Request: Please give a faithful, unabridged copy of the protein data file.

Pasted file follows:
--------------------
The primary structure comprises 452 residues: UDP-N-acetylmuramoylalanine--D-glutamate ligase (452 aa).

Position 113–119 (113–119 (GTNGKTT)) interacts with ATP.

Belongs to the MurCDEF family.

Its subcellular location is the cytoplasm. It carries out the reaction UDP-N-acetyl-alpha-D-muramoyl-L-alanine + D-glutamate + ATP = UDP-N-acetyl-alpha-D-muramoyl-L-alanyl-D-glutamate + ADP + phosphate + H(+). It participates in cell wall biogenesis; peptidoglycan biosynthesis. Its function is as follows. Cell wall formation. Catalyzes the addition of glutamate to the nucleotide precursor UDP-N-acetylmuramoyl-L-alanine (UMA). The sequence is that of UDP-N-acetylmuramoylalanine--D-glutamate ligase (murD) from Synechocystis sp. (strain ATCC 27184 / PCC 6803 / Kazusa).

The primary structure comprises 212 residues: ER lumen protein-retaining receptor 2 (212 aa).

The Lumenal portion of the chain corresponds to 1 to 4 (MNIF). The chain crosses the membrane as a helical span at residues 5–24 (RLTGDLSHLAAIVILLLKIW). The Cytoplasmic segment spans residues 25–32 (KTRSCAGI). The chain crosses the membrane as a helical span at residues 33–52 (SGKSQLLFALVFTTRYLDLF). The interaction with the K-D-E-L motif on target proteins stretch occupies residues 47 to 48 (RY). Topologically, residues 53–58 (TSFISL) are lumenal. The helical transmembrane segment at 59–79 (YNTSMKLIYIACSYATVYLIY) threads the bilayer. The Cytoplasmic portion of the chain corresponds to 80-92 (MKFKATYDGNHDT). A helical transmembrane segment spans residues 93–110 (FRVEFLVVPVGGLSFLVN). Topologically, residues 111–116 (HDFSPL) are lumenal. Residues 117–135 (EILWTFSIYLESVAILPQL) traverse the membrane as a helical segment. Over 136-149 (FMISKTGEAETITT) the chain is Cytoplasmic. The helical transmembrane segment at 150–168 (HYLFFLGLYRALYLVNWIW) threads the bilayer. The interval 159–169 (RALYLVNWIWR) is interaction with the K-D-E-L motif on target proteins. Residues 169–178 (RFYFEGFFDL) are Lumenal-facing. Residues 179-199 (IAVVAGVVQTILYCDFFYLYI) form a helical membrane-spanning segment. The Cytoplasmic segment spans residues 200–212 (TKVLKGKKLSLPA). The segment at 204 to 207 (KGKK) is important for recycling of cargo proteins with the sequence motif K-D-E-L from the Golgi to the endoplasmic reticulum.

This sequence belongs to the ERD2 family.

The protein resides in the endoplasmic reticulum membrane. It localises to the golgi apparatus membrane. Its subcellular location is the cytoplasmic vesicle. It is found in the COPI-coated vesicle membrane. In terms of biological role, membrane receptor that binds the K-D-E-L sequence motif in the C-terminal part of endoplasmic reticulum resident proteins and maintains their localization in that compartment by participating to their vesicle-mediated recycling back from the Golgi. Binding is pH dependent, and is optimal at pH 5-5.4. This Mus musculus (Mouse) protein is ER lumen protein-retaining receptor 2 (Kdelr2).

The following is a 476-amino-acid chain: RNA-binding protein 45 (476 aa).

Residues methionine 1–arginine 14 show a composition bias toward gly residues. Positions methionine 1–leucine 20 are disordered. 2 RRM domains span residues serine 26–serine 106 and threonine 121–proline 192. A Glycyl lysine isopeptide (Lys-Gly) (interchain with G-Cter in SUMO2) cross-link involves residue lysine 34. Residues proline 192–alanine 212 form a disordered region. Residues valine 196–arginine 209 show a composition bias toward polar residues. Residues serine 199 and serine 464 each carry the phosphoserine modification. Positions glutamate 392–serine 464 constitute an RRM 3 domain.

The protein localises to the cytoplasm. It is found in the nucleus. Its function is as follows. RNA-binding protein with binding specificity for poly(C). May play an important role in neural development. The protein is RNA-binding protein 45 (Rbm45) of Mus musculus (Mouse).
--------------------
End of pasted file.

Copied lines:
The primary structure comprises 452 residues: UDP-N-acetylmuramoylalanine--D-glutamate ligase (452 aa).

Position 113–119 (113–119 (GTNGKTT)) interacts with ATP.

Belongs to the MurCDEF family.

Its subcellular location is the cytoplasm. It carries out the reaction UDP-N-acetyl-alpha-D-muramoyl-L-alanine + D-glutamate + ATP = UDP-N-acetyl-alpha-D-muramoyl-L-alanyl-D-glutamate + ADP + phosphate + H(+). It participates in cell wall biogenesis; peptidoglycan biosynthesis. Its function is as follows. Cell wall formation. Catalyzes the addition of glutamate to the nucleotide precursor UDP-N-acetylmuramoyl-L-alanine (UMA). The sequence is that of UDP-N-acetylmuramoylalanine--D-glutamate ligase (murD) from Synechocystis sp. (strain ATCC 27184 / PCC 6803 / Kazusa).

The primary structure comprises 212 residues: ER lumen protein-retaining receptor 2 (212 aa).

The Lumenal portion of the chain corresponds to 1 to 4 (MNIF). The chain crosses the membrane as a helical span at residues 5–24 (RLTGDLSHLAAIVILLLKIW). The Cytoplasmic segment spans residues 25–32 (KTRSCAGI). The chain crosses the membrane as a helical span at residues 33–52 (SGKSQLLFALVFTTRYLDLF). The interaction with the K-D-E-L motif on target proteins stretch occupies residues 47 to 48 (RY). Topologically, residues 53–58 (TSFISL) are lumenal. The helical transmembrane segment at 59–79 (YNTSMKLIYIACSYATVYLIY) threads the bilayer. The Cytoplasmic portion of the chain corresponds to 80-92 (MKFKATYDGNHDT). A helical transmembrane segment spans residues 93–110 (FRVEFLVVPVGGLSFLVN). Topologically, residues 111–116 (HDFSPL) are lumenal. Residues 117–135 (EILWTFSIYLESVAILPQL) traverse the membrane as a helical segment. Over 136-149 (FMISKTGEAETITT) the chain is Cytoplasmic. The helical transmembrane segment at 150–168 (HYLFFLGLYRALYLVNWIW) threads the bilayer. The interval 159–169 (RALYLVNWIWR) is interaction with the K-D-E-L motif on target proteins. Residues 169–178 (RFYFEGFFDL) are Lumenal-facing. Residues 179-199 (IAVVAGVVQTILYCDFFYLYI) form a helical membrane-spanning segment. The Cytoplasmic segment spans residues 200–212 (TKVLKGKKLSLPA). The segment at 204 to 207 (KGKK) is important for recycling of cargo proteins with the sequence motif K-D-E-L from the Golgi to the endoplasmic reticulum.

This sequence belongs to the ERD2 family.

The protein resides in the endoplasmic reticulum membrane. It localises to the golgi apparatus membrane. Its subcellular location is the cytoplasmic vesicle. It is found in the COPI-coated vesicle membrane. In terms of biological role, membrane receptor that binds the K-D-E-L sequence motif in the C-terminal part of endoplasmic reticulum resident proteins and maintains their localization in that compartment by participating to their vesicle-mediated recycling back from the Golgi. Binding is pH dependent, and is optimal at pH 5-5.4. This Mus musculus (Mouse) protein is ER lumen protein-retaining receptor 2 (Kdelr2).

The following is a 476-amino-acid chain: RNA-binding protein 45 (476 aa).

Residues methionine 1–arginine 14 show a composition bias toward gly residues. Positions methionine 1–leucine 20 are disordered. 2 RRM domains span residues serine 26–serine 106 and threonine 121–proline 192. A Glycyl lysine isopeptide (Lys-Gly) (interchain with G-Cter in SUMO2) cross-link involves residue lysine 34. Residues proline 192–alanine 212 form a disordered region. Residues valine 196–arginine 209 show a composition bias toward polar residues. Residues serine 199 and serine 464 each carry the phosphoserine modification. Positions glutamate 392–serine 464 constitute an RRM 3 domain.

The protein localises to the cytoplasm. It is found in the nucleus. Its function is as follows. RNA-binding protein with binding specificity for poly(C). May play an important role in neural development. The protein is RNA-binding protein 45 (Rbm45) of Mus musculus (Mouse).